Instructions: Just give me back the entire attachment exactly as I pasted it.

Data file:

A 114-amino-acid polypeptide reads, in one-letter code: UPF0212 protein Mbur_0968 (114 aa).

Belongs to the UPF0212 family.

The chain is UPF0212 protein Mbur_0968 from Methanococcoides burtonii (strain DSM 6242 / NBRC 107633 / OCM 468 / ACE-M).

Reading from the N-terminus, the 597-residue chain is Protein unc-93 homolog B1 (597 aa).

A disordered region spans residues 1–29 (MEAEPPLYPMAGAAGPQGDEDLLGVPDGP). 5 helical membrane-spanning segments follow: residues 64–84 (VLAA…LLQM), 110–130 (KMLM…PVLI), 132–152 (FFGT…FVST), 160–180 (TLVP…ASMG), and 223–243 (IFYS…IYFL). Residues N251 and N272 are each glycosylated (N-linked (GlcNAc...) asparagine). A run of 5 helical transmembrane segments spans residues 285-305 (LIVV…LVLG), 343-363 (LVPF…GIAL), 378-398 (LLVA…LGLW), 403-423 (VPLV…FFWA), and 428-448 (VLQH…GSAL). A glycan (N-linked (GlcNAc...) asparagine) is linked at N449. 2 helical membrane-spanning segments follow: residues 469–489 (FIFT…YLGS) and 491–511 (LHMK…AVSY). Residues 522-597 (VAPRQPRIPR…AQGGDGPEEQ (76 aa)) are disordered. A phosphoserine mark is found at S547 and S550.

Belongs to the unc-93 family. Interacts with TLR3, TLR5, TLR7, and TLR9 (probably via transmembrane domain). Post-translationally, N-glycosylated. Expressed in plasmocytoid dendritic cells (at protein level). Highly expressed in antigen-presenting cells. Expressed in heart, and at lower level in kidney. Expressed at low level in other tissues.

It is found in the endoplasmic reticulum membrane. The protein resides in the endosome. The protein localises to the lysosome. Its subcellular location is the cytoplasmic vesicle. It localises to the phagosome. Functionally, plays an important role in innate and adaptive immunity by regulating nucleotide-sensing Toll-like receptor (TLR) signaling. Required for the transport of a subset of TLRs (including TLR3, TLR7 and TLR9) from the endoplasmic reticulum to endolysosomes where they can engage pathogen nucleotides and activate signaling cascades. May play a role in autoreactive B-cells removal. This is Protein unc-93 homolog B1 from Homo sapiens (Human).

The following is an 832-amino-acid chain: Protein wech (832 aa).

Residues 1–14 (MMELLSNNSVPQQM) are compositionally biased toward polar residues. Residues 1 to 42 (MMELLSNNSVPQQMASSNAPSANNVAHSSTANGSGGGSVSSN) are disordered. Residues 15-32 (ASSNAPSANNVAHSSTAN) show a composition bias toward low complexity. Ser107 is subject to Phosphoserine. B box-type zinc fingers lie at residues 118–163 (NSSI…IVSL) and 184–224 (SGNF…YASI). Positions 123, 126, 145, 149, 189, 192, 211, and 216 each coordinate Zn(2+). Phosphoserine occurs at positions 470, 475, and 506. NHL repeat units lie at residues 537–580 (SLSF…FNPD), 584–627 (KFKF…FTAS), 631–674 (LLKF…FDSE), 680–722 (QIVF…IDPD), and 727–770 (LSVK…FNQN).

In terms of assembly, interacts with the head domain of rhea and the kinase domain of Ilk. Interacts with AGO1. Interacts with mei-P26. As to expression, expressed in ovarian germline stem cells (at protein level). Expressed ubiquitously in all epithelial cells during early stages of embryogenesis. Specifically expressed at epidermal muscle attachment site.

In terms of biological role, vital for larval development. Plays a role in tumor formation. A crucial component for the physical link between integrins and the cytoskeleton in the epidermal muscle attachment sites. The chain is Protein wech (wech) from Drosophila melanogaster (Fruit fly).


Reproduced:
A 114-amino-acid polypeptide reads, in one-letter code: UPF0212 protein Mbur_0968 (114 aa).

Belongs to the UPF0212 family.

The chain is UPF0212 protein Mbur_0968 from Methanococcoides burtonii (strain DSM 6242 / NBRC 107633 / OCM 468 / ACE-M).

Reading from the N-terminus, the 597-residue chain is Protein unc-93 homolog B1 (597 aa).

A disordered region spans residues 1–29 (MEAEPPLYPMAGAAGPQGDEDLLGVPDGP). 5 helical membrane-spanning segments follow: residues 64–84 (VLAA…LLQM), 110–130 (KMLM…PVLI), 132–152 (FFGT…FVST), 160–180 (TLVP…ASMG), and 223–243 (IFYS…IYFL). Residues N251 and N272 are each glycosylated (N-linked (GlcNAc...) asparagine). A run of 5 helical transmembrane segments spans residues 285-305 (LIVV…LVLG), 343-363 (LVPF…GIAL), 378-398 (LLVA…LGLW), 403-423 (VPLV…FFWA), and 428-448 (VLQH…GSAL). A glycan (N-linked (GlcNAc...) asparagine) is linked at N449. 2 helical membrane-spanning segments follow: residues 469–489 (FIFT…YLGS) and 491–511 (LHMK…AVSY). Residues 522-597 (VAPRQPRIPR…AQGGDGPEEQ (76 aa)) are disordered. A phosphoserine mark is found at S547 and S550.

Belongs to the unc-93 family. Interacts with TLR3, TLR5, TLR7, and TLR9 (probably via transmembrane domain). Post-translationally, N-glycosylated. Expressed in plasmocytoid dendritic cells (at protein level). Highly expressed in antigen-presenting cells. Expressed in heart, and at lower level in kidney. Expressed at low level in other tissues.

It is found in the endoplasmic reticulum membrane. The protein resides in the endosome. The protein localises to the lysosome. Its subcellular location is the cytoplasmic vesicle. It localises to the phagosome. Functionally, plays an important role in innate and adaptive immunity by regulating nucleotide-sensing Toll-like receptor (TLR) signaling. Required for the transport of a subset of TLRs (including TLR3, TLR7 and TLR9) from the endoplasmic reticulum to endolysosomes where they can engage pathogen nucleotides and activate signaling cascades. May play a role in autoreactive B-cells removal. This is Protein unc-93 homolog B1 from Homo sapiens (Human).

The following is an 832-amino-acid chain: Protein wech (832 aa).

Residues 1–14 (MMELLSNNSVPQQM) are compositionally biased toward polar residues. Residues 1 to 42 (MMELLSNNSVPQQMASSNAPSANNVAHSSTANGSGGGSVSSN) are disordered. Residues 15-32 (ASSNAPSANNVAHSSTAN) show a composition bias toward low complexity. Ser107 is subject to Phosphoserine. B box-type zinc fingers lie at residues 118–163 (NSSI…IVSL) and 184–224 (SGNF…YASI). Positions 123, 126, 145, 149, 189, 192, 211, and 216 each coordinate Zn(2+). Phosphoserine occurs at positions 470, 475, and 506. NHL repeat units lie at residues 537–580 (SLSF…FNPD), 584–627 (KFKF…FTAS), 631–674 (LLKF…FDSE), 680–722 (QIVF…IDPD), and 727–770 (LSVK…FNQN).

In terms of assembly, interacts with the head domain of rhea and the kinase domain of Ilk. Interacts with AGO1. Interacts with mei-P26. As to expression, expressed in ovarian germline stem cells (at protein level). Expressed ubiquitously in all epithelial cells during early stages of embryogenesis. Specifically expressed at epidermal muscle attachment site.

In terms of biological role, vital for larval development. Plays a role in tumor formation. A crucial component for the physical link between integrins and the cytoskeleton in the epidermal muscle attachment sites. The chain is Protein wech (wech) from Drosophila melanogaster (Fruit fly).